Byline: Helen Bruce
MASSIVE protests have failed to stop the partial closure of A& E wards at two hospitals in the midwest.
Three thousand people turned out at a weekend rally in Ennis aimed at keeping services at both Ennis and Nenagh open.
Local medical executives also warned that Limerick General hospital is not geared to cope with the extra workload when the A& E cases are transferred there from today.
And as health unions warned they could boycott the move, doctors complained that the transfer of services was being carried out without any prior agreement with local GPs.
But a summit between the HSE and health service unions in Limerick on Saturday decided 'the reconfiguration of the Departments of Emergency Medicine in the Mid- West' will go ahead as planned.
Emergency services will be centralised at Limerick General Hospital, with limited service in Ennis and Nenagh.
A spokesman for the Irish Nurses Organisation confirmed yesterday that its primary fears had, for the most part, been allayed by the meeting with the Labour Relations Commission (LRC).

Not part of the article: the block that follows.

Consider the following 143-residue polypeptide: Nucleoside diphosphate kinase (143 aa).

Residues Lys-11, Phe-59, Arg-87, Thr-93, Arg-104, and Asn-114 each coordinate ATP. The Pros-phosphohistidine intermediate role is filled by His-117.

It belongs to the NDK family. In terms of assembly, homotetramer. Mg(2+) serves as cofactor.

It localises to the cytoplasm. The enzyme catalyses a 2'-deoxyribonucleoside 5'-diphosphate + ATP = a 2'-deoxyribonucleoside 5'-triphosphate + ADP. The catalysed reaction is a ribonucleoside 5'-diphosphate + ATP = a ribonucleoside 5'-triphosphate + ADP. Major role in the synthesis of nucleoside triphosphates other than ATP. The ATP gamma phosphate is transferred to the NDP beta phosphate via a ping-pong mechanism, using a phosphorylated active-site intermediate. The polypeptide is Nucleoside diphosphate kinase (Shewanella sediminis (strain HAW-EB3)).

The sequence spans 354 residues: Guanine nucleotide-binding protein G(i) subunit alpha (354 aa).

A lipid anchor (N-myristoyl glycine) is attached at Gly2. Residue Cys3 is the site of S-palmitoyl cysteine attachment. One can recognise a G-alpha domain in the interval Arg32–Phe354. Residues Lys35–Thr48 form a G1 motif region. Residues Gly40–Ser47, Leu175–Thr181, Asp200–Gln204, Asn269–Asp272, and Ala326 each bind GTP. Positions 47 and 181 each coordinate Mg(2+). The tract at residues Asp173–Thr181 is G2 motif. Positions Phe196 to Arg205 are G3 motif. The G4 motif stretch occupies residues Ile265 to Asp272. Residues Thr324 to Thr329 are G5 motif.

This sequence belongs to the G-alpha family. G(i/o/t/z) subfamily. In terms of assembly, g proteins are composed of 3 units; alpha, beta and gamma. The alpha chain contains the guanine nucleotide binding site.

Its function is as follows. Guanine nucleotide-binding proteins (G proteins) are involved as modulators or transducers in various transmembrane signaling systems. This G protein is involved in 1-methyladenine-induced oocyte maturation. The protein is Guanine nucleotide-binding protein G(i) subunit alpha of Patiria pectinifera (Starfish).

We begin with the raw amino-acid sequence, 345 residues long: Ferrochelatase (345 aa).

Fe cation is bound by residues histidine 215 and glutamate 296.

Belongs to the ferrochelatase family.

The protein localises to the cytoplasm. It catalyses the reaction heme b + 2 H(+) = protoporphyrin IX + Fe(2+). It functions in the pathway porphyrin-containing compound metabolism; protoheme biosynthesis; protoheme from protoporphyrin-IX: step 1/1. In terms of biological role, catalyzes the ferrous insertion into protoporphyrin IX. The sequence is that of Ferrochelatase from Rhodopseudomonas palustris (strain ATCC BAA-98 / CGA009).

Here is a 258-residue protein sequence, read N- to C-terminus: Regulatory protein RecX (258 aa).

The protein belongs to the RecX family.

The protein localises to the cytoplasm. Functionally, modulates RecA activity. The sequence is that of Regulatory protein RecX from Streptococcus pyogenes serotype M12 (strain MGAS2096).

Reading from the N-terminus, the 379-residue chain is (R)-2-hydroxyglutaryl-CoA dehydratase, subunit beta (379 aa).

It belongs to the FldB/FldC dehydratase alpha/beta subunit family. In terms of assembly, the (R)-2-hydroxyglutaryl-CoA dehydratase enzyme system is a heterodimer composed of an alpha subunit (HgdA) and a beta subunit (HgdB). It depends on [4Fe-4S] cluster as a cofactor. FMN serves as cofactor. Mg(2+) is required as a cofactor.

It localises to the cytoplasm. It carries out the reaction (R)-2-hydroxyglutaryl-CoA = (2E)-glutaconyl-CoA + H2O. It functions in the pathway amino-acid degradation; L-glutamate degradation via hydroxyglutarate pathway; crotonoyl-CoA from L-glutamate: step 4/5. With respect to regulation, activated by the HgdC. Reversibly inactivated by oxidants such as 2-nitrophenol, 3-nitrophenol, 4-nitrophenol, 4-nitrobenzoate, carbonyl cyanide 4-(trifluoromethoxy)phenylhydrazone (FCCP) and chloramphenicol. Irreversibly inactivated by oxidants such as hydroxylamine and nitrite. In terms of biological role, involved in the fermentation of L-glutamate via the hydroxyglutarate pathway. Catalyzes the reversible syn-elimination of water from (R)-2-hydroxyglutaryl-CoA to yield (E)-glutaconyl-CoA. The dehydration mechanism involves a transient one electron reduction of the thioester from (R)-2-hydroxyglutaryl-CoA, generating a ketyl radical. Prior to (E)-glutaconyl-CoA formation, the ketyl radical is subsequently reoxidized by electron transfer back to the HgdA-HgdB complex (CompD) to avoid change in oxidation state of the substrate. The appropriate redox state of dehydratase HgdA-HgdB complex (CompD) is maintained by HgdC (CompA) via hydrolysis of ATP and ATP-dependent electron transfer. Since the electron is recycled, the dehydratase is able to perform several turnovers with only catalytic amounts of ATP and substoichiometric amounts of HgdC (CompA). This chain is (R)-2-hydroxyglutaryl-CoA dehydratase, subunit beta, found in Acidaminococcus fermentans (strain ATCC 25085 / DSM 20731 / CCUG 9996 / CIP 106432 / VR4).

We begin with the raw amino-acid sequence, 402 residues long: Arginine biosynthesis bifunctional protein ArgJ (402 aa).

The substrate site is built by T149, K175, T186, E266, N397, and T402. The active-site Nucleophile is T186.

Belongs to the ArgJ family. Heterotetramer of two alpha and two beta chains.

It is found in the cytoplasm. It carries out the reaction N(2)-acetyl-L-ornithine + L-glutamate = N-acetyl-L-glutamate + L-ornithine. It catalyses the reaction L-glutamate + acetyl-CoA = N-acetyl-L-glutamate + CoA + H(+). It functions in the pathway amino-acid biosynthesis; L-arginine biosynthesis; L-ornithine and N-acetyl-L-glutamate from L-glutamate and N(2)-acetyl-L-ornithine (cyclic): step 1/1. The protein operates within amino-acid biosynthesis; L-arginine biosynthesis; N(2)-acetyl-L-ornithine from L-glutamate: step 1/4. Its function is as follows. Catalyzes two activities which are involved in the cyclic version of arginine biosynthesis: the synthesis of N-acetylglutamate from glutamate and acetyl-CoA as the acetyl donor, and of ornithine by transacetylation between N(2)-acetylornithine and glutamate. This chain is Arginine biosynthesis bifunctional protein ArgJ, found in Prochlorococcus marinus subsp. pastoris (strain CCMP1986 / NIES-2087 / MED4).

'The HSE has agreed to put in place contingency measures in the mid-west,' she said.
'And the HSE has assured us there will be no loss of jobs in Nenagh and Ennis hospitals.'
The HSE described the move as a 'new era for emergency services in the mid-west.' It said the new arrangements would lead to improvements in patient safety.
'New local emergency centres in Ennis and Nenagh Hospitals will form part of a fully integrated, region-wide, consultant-led emergency service,' it said.
'The reorganisation of emergency services will ensure that the sickest patients are seen by the most appropriate service as quickly as possible at both the local emergency cen- tres and the Mid Western Regional Hospital in Limerick according to agreed protocols.'
Limited emergency cover will continue in Ennis, and patients can continue to be admitted to Ennis and Nenagh hospitals with the prior arrangement of their GP.
But agreement has been reached with the ambulance service that all trauma, paediatric and obstetric emergencies will go directly to Limerick.
Critics say that Limerick is already over-stretched. At a recent meeting on the decision to end 24-hour A& E services in Ennis, the chairman of the Clare branch of the Irish College of Practitioners, Dr Michael Harty, described the HSE plan as 'not safe, dangerous and irresponsible'.
Health Minister Mary Harney subsequently told the Dail that Limerick had more than enough capacity. …